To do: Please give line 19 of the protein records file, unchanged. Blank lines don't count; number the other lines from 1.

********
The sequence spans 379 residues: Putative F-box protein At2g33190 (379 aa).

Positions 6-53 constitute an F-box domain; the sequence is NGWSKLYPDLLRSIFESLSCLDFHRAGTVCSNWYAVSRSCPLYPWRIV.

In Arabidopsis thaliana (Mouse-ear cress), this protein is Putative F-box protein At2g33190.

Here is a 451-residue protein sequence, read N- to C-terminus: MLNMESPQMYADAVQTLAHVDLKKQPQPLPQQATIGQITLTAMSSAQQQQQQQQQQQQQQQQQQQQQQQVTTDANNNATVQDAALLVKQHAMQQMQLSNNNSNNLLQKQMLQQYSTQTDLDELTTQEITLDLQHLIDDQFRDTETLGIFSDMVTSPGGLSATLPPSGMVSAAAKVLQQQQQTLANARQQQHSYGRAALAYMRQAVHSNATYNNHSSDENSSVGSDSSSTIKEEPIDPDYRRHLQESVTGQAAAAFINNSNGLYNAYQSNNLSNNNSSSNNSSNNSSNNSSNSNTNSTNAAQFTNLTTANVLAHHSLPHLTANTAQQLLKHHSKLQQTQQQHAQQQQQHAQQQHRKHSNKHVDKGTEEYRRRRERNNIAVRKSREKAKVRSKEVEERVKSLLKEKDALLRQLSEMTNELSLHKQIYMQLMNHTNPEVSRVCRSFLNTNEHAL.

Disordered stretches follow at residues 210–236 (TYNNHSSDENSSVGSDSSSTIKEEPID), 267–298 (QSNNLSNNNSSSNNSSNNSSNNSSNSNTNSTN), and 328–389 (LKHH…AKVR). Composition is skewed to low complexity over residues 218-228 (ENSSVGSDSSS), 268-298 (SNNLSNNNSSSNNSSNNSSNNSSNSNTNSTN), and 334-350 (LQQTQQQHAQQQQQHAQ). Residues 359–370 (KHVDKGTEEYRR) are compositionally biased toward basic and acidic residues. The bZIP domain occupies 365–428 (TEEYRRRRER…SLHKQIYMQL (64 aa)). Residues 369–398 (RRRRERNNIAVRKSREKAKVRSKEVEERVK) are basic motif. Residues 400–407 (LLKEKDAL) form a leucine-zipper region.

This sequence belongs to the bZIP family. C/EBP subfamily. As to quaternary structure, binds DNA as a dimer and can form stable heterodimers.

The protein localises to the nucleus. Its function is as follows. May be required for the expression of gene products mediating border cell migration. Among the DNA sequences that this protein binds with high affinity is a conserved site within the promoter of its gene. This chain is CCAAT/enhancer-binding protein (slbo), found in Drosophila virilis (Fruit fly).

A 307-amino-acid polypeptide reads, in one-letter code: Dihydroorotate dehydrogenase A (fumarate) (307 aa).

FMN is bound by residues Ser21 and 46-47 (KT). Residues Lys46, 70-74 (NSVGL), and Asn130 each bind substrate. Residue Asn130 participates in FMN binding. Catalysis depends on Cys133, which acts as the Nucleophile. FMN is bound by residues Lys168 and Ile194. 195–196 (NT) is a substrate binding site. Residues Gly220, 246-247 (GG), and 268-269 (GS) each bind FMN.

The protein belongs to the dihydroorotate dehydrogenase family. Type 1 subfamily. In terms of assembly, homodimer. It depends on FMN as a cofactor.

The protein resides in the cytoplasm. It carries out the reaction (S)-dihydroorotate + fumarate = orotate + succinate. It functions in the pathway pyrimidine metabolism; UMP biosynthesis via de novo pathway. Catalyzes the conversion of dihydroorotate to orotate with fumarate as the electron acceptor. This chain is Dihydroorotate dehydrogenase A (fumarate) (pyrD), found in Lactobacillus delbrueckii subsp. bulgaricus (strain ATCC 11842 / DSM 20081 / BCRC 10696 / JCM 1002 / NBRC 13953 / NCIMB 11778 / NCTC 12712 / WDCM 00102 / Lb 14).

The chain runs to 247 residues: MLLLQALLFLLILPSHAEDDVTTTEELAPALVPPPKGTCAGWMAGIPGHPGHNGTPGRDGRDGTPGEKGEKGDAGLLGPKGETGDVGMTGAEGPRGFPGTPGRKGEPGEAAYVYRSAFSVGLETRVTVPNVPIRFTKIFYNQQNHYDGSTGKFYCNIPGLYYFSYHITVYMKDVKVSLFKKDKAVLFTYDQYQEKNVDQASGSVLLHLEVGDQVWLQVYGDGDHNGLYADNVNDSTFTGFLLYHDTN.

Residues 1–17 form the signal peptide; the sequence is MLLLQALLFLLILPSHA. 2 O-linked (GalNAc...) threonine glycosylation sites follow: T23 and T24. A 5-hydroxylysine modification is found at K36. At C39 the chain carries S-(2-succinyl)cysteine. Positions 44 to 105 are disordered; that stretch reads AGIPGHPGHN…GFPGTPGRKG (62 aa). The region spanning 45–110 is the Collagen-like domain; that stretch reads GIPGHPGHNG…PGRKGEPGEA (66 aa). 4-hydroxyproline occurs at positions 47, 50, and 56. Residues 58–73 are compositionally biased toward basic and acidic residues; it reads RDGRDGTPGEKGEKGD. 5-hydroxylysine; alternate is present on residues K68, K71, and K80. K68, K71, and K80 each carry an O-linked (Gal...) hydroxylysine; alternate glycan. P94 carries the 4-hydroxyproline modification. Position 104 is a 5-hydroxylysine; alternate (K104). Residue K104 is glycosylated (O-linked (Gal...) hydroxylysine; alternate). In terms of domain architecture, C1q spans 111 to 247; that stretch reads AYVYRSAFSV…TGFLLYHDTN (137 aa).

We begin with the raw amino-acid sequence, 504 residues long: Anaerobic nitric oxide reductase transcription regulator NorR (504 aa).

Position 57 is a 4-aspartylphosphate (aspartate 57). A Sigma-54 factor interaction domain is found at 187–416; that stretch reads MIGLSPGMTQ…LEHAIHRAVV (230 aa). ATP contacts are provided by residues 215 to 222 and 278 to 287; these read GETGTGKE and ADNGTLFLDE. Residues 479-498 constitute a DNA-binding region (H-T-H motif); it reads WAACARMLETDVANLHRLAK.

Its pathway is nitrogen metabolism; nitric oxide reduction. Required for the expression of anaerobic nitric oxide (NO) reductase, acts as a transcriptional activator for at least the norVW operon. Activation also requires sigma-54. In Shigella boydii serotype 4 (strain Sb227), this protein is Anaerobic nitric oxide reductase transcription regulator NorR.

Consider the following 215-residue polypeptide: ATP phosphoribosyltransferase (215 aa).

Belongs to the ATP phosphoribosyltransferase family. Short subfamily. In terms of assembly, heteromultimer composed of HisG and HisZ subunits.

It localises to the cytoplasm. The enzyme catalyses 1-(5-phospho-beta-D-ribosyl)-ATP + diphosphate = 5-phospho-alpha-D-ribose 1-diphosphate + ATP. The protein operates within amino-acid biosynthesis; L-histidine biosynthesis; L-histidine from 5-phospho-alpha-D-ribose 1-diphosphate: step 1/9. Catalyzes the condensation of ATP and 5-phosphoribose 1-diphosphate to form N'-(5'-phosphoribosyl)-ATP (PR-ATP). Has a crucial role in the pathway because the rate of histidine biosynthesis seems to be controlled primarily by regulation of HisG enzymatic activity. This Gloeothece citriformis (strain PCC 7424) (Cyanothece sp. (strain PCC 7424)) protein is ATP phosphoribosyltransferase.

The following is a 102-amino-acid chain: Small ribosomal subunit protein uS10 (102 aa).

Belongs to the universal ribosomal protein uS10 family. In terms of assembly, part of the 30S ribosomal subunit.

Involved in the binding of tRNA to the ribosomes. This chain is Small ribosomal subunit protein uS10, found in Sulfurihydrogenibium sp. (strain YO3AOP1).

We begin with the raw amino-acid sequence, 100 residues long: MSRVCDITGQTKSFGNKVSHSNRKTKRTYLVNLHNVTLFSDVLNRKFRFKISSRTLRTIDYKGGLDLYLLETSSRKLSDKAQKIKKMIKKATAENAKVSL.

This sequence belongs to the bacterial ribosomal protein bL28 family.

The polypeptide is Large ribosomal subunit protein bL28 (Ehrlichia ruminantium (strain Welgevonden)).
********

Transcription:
It localises to the cytoplasm. The enzyme catalyses 1-(5-phospho-beta-D-ribosyl)-ATP + diphosphate = 5-phospho-alpha-D-ribose 1-diphosphate + ATP. The protein operates within amino-acid biosynthesis; L-histidine biosynthesis; L-histidine from 5-phospho-alpha-D-ribose 1-diphosphate: step 1/9. Catalyzes the condensation of ATP and 5-phosphoribose 1-diphosphate to form N'-(5'-phosphoribosyl)-ATP (PR-ATP). Has a crucial role in the pathway because the rate of histidine biosynthesis seems to be controlled primarily by regulation of HisG enzymatic activity. This Gloeothece citriformis (strain PCC 7424) (Cyanothece sp. (strain PCC 7424)) protein is ATP phosphoribosyltransferase.